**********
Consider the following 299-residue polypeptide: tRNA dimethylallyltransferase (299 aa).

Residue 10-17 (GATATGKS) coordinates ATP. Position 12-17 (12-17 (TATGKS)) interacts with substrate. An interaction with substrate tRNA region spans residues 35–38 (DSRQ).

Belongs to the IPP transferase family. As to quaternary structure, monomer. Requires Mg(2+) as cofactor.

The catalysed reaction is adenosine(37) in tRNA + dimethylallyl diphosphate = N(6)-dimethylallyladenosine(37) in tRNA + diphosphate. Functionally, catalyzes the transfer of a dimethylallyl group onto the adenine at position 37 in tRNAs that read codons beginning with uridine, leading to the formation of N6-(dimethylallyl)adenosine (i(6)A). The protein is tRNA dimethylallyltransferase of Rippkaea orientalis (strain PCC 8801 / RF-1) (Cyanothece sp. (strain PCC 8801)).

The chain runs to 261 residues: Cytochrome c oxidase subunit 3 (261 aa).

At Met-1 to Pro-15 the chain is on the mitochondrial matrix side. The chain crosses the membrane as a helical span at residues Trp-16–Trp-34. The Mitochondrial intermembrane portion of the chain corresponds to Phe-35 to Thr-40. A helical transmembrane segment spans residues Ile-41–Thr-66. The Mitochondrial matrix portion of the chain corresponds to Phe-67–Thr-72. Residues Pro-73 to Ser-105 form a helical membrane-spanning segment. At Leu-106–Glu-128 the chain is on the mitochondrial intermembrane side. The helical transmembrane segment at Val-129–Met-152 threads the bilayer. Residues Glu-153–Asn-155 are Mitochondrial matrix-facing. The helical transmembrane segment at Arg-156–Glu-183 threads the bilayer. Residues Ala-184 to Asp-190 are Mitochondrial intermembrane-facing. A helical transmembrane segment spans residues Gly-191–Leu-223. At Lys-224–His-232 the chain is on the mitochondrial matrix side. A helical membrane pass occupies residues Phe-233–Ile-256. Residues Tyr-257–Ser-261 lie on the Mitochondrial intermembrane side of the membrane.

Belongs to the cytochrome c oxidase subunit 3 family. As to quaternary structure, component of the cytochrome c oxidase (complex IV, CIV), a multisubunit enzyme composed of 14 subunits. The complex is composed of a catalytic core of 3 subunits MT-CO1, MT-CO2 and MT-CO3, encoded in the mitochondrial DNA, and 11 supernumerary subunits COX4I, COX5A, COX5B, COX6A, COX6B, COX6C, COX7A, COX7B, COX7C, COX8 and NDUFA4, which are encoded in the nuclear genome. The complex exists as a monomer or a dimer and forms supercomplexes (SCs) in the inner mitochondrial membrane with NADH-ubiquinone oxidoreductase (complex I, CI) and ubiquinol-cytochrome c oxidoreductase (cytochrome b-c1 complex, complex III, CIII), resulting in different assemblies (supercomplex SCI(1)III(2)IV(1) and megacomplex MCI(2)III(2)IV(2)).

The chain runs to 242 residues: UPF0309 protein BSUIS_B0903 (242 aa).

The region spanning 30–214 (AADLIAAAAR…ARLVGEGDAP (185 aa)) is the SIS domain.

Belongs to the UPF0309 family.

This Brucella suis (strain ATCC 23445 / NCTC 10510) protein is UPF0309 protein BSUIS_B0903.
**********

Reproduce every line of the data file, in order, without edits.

Consider the following 299-residue polypeptide: tRNA dimethylallyltransferase (299 aa).

Residue 10-17 (GATATGKS) coordinates ATP. Position 12-17 (12-17 (TATGKS)) interacts with substrate. An interaction with substrate tRNA region spans residues 35–38 (DSRQ).

Belongs to the IPP transferase family. As to quaternary structure, monomer. Requires Mg(2+) as cofactor.

The catalysed reaction is adenosine(37) in tRNA + dimethylallyl diphosphate = N(6)-dimethylallyladenosine(37) in tRNA + diphosphate. Functionally, catalyzes the transfer of a dimethylallyl group onto the adenine at position 37 in tRNAs that read codons beginning with uridine, leading to the formation of N6-(dimethylallyl)adenosine (i(6)A). The protein is tRNA dimethylallyltransferase of Rippkaea orientalis (strain PCC 8801 / RF-1) (Cyanothece sp. (strain PCC 8801)).

The chain runs to 261 residues: Cytochrome c oxidase subunit 3 (261 aa).

At Met-1 to Pro-15 the chain is on the mitochondrial matrix side. The chain crosses the membrane as a helical span at residues Trp-16–Trp-34. The Mitochondrial intermembrane portion of the chain corresponds to Phe-35 to Thr-40. A helical transmembrane segment spans residues Ile-41–Thr-66. The Mitochondrial matrix portion of the chain corresponds to Phe-67–Thr-72. Residues Pro-73 to Ser-105 form a helical membrane-spanning segment. At Leu-106–Glu-128 the chain is on the mitochondrial intermembrane side. The helical transmembrane segment at Val-129–Met-152 threads the bilayer. Residues Glu-153–Asn-155 are Mitochondrial matrix-facing. The helical transmembrane segment at Arg-156–Glu-183 threads the bilayer. Residues Ala-184 to Asp-190 are Mitochondrial intermembrane-facing. A helical transmembrane segment spans residues Gly-191–Leu-223. At Lys-224–His-232 the chain is on the mitochondrial matrix side. A helical membrane pass occupies residues Phe-233–Ile-256. Residues Tyr-257–Ser-261 lie on the Mitochondrial intermembrane side of the membrane.

Belongs to the cytochrome c oxidase subunit 3 family. As to quaternary structure, component of the cytochrome c oxidase (complex IV, CIV), a multisubunit enzyme composed of 14 subunits. The complex is composed of a catalytic core of 3 subunits MT-CO1, MT-CO2 and MT-CO3, encoded in the mitochondrial DNA, and 11 supernumerary subunits COX4I, COX5A, COX5B, COX6A, COX6B, COX6C, COX7A, COX7B, COX7C, COX8 and NDUFA4, which are encoded in the nuclear genome. The complex exists as a monomer or a dimer and forms supercomplexes (SCs) in the inner mitochondrial membrane with NADH-ubiquinone oxidoreductase (complex I, CI) and ubiquinol-cytochrome c oxidoreductase (cytochrome b-c1 complex, complex III, CIII), resulting in different assemblies (supercomplex SCI(1)III(2)IV(1) and megacomplex MCI(2)III(2)IV(2)).

The chain runs to 242 residues: UPF0309 protein BSUIS_B0903 (242 aa).

The region spanning 30–214 (AADLIAAAAR…ARLVGEGDAP (185 aa)) is the SIS domain.

Belongs to the UPF0309 family.

This Brucella suis (strain ATCC 23445 / NCTC 10510) protein is UPF0309 protein BSUIS_B0903.